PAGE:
Hawaii County middle school students were more likely to try smoking cigarettes last year than students anywhere else in the state, according to new findings reported Monday.
The report said a total of 23.6 percent of Big Island middle-schoolers reported having tried smoking (at least one or two puffs), compared with a state average of 16.4 percent. Maui County students had the lowest number of students trying cigarettes, with 14.7 percent.
A wide variety of other behaviors affecting health were reported in Monday’s release of the 2013 Hawaii Youth Risk Behavior Survey for the state and all four counties. The survey was conducted by the Hawaii State Department of Health, Department of Education and the University of Hawaii. Administered to public non-charter school students in grades 6-12 throughout the state every two years, the YRBS is the only survey that monitors youth health risk behaviors on a regular basis.
“The YRBS is an important tool to identify focus areas for prevention and treatment efforts,” said Health Director Linda Rosen. “The longstanding collaboration between the DOH, DOE, and UH provides an excellent data tracking system to monitor student health risk behaviors and target interventions where they are most needed.”
Hawaii County students were at the top of a number of other worrisome behaviors, according to Tonya Lowery St. John, an epidemiologist with the state health department.
Hawaii County led the state in prevalence of high school students reporting having tried alcohol for the first time before the age of 13 years. The state average was 17.5 percent of students, while 22.9 percent of Hawaii County students reported the same. Honolulu had the lowest prevalence, with 16.3 percent.
Hawaii County students also led the state in the prevalence of high school binge drinking, with 15.9 percent reporting having had five or more drinks of alcohol in a row on at least one day during the 30 days prior to the survey, compared to a state average of 12.7 percent. Honolulu had the least students reporting the same, with 11.3 percent.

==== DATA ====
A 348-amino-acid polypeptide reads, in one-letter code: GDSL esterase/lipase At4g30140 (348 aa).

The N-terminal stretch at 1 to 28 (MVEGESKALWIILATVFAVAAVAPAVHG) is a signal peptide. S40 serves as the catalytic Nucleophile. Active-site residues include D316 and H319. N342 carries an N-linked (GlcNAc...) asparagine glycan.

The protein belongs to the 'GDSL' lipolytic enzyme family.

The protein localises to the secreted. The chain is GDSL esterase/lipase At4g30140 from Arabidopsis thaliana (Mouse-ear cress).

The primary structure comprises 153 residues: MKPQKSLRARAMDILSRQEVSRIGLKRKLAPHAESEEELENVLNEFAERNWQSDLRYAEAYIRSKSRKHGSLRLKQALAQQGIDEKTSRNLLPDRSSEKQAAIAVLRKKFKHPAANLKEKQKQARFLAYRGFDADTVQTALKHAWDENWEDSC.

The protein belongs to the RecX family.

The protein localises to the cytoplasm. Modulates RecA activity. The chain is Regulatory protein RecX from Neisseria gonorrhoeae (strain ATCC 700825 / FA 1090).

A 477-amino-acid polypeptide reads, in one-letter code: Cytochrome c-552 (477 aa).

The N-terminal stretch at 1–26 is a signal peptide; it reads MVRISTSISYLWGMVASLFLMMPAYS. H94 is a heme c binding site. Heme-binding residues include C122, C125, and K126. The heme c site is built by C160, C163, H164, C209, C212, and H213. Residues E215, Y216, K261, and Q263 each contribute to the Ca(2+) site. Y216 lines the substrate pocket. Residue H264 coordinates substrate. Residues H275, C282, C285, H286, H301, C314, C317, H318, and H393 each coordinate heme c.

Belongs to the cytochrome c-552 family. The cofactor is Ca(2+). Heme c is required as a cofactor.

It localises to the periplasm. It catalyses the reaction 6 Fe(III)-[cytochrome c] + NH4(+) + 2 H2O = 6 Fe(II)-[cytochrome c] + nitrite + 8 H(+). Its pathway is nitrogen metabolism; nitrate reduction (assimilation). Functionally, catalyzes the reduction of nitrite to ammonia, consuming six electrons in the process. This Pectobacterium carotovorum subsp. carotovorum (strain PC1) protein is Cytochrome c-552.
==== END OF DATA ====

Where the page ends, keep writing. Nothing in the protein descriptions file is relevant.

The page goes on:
“On the other hand, on the positive side, it looks like Hawaii County kids were the most likely compared to their counterparts to be physically active,” Lowery St. John said.
For instance, among public high school students, 45.4 percent of Big Isle students reported they had been physically active for a total of at least 60 minutes per day on five or more days during the seven days before the survey, compared with a state average of 40.2 percent. Honolulu students showed the least activity with 38.3 percent reporting the same.
Hawaii County middle school students were more likely to talk about drugs, alcohol and tobacco with their parents, she said. An average of 34.4 percent of public middle school students in the state reported talking with one of their parents or another adult in their family, compared with 38.7 percent on the Big Island. Honolulu again had the lowest number, with 32.7 percent.
In a press release issued Monday, state schools Superintendent Kathryn Matayoshi explained that the survey helps to ferret out information that might not be immediately evident to parents or educators.
“Not all student health risk behaviors are obvious,” she said. “This data provides information that our educators can use to reinforce and advise our students in making positive choices.”
The full survey report, more detailed data reports by county, gender, grade and race/ethnicity, and the survey questionnaires are available at the Hawaii Health Data Warehouse website at www.hhdw.org.
Email Colin M. Stewart at firstname.lastname@example.org.